First we postulate that people have preferences, which is to say that given any two combinations of goods, they would either prefer one to the other or the other to the one or be indifferent between them. Then we imagine a function into which you can put the quantities of all goods under consideration and get back a number. This is a cardinal number but the only meaning we assign to it is to rank the bundle relative to other bundles. In other words, a bundle with a higher utility is preferred to a bundle with lower utility. This is the only meaning contained in the utility function. It doesn’t matter how far apart the numbers are. This means that multiple functions can represent the same preferences. It even means you can represent the same preferences with diminishing marginal utility or increasing marginal utility. Also, you can have increasing marginal utility and diminishing marginal value (also called marginal rate of substitution).
Mainstream economists use a utility function to represent ordered preferences because it is impossible to represent the infinite number of bundles which exist along a continuum of quantities in list form. Even if you dealt only with discrete quantities it would be very cumbersome to order all possible bundles of several goods which could be available within a given budget. Also, it would be very difficult to articulate the restrictions that you were relying on to generate the results which your model was producing (you might not only have to rank all combinations of the goods but do the model with every possible ranking of all combinations to find out how changes in preferences affect the results).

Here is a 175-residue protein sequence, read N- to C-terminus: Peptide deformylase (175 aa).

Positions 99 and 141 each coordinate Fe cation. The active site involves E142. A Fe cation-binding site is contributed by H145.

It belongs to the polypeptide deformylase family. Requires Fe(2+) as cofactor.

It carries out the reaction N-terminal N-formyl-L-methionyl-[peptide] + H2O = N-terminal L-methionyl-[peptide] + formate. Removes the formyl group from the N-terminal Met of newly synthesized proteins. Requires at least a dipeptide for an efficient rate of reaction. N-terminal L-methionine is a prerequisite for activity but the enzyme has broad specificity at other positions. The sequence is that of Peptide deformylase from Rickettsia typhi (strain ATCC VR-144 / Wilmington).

It is because all of this would be very difficult and cumbersome that Austrians have chosen to avoid it by making drastic simplifying assumptions like the preference ranking of goods is independent of income (what Austrians represent as different uses for a good is typically represented as different goods in mainstream micro). Once you do this, it becomes kind of simple to list ranked preferences, you just say which uses are inherently most valuable and assume that as someone gets more and more of the good, they just move up the list. But this assumption is not only logically guaranteed to be true, it is quite obviously false once you actually think about it. To see this take Bill Gates (a rich guy). Imagine that Bill lost all of his money and was thrown out on the street with only $10. Now imagine what he would spend that $10 on. Now ask yourself: do you think Bill gates currently spends at least $10 on that good? As long as Bill gates isn’t a smoker, chances are the answer is no. The idea that if he only had $10, he would buy Top Ramen with it, does not imply that Top Ramen is the highest-valued use of $10 when he has a hundred billion.